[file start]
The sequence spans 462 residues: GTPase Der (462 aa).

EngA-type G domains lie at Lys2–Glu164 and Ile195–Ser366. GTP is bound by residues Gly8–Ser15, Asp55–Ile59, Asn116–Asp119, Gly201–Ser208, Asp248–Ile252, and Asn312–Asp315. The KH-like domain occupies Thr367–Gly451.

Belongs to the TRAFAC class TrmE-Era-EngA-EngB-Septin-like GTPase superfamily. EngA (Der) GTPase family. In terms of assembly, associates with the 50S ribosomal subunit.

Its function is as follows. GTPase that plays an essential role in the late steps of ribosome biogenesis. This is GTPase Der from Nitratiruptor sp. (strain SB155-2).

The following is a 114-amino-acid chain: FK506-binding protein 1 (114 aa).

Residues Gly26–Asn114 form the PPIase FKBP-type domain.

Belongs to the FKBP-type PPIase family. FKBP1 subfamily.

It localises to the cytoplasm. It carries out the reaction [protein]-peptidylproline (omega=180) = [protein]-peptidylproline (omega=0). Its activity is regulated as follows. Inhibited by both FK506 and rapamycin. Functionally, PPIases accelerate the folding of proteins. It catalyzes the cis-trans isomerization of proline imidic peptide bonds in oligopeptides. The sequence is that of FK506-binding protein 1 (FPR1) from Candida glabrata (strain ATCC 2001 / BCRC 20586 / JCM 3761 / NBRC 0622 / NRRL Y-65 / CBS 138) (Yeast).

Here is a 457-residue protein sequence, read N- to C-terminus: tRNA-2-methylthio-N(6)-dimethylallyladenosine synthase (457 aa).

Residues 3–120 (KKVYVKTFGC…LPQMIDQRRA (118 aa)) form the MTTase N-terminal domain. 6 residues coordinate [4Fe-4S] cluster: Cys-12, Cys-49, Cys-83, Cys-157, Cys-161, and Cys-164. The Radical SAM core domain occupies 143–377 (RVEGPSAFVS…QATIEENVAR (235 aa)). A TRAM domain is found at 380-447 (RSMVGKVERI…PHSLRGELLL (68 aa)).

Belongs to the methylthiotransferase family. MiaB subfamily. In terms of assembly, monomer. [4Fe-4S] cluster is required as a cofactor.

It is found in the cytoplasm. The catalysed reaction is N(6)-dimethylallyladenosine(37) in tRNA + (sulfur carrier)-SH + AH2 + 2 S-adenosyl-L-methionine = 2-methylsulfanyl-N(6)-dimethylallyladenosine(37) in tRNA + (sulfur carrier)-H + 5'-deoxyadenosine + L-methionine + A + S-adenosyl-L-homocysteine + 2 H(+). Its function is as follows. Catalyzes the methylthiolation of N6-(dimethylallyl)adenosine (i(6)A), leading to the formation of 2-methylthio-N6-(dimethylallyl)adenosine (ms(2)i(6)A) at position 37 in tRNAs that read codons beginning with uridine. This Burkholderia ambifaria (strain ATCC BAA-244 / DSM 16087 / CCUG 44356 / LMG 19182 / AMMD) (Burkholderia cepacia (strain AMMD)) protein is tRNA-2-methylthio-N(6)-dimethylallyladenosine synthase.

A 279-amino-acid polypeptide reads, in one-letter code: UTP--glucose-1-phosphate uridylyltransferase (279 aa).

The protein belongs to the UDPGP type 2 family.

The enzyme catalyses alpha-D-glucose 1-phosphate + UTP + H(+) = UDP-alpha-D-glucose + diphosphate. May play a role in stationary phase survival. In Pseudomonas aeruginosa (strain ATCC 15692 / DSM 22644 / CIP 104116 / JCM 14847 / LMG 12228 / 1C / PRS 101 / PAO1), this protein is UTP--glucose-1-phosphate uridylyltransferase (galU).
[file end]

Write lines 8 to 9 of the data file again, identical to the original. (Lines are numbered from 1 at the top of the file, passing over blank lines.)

It localises to the cytoplasm. It carries out the reaction [protein]-peptidylproline (omega=180) = [protein]-peptidylproline (omega=0). Its activity is regulated as follows. Inhibited by both FK506 and rapamycin. Functionally, PPIases accelerate the folding of proteins. It catalyzes the cis-trans isomerization of proline imidic peptide bonds in oligopeptides. The sequence is that of FK506-binding protein 1 (FPR1) from Candida glabrata (strain ATCC 2001 / BCRC 20586 / JCM 3761 / NBRC 0622 / NRRL Y-65 / CBS 138) (Yeast).

Here is a 457-residue protein sequence, read N- to C-terminus: tRNA-2-methylthio-N(6)-dimethylallyladenosine synthase (457 aa).